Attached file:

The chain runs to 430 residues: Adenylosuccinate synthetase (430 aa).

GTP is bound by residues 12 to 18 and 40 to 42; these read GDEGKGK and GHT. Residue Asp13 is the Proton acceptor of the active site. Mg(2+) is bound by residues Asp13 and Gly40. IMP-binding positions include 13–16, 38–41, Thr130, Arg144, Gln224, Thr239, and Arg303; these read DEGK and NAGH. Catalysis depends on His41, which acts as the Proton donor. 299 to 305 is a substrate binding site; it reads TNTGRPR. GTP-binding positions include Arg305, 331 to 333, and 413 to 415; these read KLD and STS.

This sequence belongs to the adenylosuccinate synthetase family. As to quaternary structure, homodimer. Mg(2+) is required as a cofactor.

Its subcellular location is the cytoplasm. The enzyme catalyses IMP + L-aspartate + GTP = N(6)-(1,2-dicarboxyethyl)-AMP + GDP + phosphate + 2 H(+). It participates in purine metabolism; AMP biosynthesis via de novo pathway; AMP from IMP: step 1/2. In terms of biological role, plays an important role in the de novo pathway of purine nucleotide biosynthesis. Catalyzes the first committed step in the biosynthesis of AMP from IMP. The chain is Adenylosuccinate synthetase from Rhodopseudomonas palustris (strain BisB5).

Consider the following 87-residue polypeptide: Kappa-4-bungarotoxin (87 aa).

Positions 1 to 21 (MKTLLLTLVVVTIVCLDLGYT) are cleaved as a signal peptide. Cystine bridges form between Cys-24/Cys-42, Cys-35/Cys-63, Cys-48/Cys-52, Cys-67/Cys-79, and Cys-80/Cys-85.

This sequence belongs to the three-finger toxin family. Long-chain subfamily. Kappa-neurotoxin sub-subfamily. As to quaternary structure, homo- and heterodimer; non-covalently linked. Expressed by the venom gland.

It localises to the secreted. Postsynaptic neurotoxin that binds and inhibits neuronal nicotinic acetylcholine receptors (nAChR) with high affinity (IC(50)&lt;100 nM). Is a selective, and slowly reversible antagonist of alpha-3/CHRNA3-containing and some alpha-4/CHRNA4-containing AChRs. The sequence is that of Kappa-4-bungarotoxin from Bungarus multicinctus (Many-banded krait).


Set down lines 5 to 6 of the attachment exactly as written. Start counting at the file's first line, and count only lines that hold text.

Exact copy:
Consider the following 87-residue polypeptide: Kappa-4-bungarotoxin (87 aa).

Positions 1 to 21 (MKTLLLTLVVVTIVCLDLGYT) are cleaved as a signal peptide. Cystine bridges form between Cys-24/Cys-42, Cys-35/Cys-63, Cys-48/Cys-52, Cys-67/Cys-79, and Cys-80/Cys-85.